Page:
American Patriotism died on November 6, 2012, after a long battle with complications of liberalism.
Born in 1776, in the thirteen colonies of the United States of America, Patriotism was a major contributor to the rapid growth and success of the nation. Because of Patriotism, citizens sacrificed for their country, and took great pride in their joint accomplishments. The United States became a beacon for democracy, personal freedom, and opportunity and led the world in economic and technological advances. Over the course of his life, American Patriotism caused millions of proud US men and women to join the fight to save other nations from tyranny.
In Patriotism’s declining years, the concept of “fairness”, where all citizens shared in the work and cost of running a nation, as well as the rewards, was replaced by a culture in which a shrinking group of workers was expected to take full responsibility for the welfare of everyone else.
On December 5, Detroit city councilwoman and former mayor JoAnn Watson presented the eulogy at Patriotism’s funeral. She spoke eloquently on behalf of the liberals of the United States, extolling their leader, President Obama, to take money from those who have earned it, and give it to those who have not, merely because they voted for him.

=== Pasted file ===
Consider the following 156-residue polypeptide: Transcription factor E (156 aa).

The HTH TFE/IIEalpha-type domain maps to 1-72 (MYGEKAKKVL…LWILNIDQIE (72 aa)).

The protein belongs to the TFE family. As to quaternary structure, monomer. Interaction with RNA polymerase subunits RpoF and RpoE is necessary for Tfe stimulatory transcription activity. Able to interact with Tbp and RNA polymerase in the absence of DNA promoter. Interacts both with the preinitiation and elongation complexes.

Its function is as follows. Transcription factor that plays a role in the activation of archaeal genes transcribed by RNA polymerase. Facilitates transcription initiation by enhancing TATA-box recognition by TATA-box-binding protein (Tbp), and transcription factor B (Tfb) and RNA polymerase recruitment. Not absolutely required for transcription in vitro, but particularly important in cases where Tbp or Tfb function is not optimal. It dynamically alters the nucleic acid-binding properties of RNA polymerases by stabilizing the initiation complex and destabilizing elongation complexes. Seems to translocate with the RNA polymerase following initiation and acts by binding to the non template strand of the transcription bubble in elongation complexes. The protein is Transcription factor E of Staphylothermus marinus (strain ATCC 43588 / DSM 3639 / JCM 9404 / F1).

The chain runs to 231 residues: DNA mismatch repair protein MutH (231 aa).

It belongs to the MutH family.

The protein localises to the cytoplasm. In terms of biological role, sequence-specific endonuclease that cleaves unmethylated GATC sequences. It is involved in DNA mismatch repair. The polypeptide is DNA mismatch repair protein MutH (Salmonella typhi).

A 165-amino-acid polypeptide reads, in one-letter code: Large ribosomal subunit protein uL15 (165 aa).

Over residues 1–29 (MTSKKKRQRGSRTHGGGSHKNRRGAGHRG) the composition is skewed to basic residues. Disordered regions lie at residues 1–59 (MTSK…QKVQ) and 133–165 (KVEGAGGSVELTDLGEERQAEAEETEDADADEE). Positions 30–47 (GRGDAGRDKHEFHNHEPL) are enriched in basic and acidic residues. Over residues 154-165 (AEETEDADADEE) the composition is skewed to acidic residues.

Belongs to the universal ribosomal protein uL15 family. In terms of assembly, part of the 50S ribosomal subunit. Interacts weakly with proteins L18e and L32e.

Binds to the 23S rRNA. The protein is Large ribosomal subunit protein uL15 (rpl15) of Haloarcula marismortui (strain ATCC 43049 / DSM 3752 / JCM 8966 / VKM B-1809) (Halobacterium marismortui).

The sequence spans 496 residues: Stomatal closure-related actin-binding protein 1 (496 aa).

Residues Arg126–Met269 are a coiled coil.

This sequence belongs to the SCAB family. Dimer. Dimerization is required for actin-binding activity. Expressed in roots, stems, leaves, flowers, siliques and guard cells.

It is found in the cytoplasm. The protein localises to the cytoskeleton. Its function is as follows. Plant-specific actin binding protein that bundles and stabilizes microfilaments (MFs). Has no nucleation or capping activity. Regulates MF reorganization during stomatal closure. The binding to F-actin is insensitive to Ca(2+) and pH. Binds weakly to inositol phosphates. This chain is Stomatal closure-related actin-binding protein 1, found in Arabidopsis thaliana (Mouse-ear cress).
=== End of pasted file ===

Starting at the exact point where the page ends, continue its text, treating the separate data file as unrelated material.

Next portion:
“Our people in an overwhelming way supported the re-election of this president and there ought to be a quid pro quo and you ought to exercise leadership on that . . . After the election of Jimmy Carter, the honorable Coleman Alexander Young, he went to Washington, D.C. He came home with some bacon,” said Watson. “That’s what you do.”
Patriotism is survived by Shameless Greed, Selfish Laziness, and Blissful Ignorance. He was preceded in death by Personal Dignity, Christian Values and Responsible Media.
The monument reads,
1776 – 2012
“Ask Not What Your Country Can Do For You
Ask What You Can Do For Your Country” – JFK
Aside from a group of veterans, the funeral was sparsely attended, and prayer was not allowed.
Tom Balek – Rockin’ On the Right Side
“Kathy, I’m lost,” I said, though I knew she was sleeping
I’m empty and aching and I don’t know why
Counting the cars on the New Jersey Turnpike
They’ve all gone to look for America
America – Simon and Garfunkle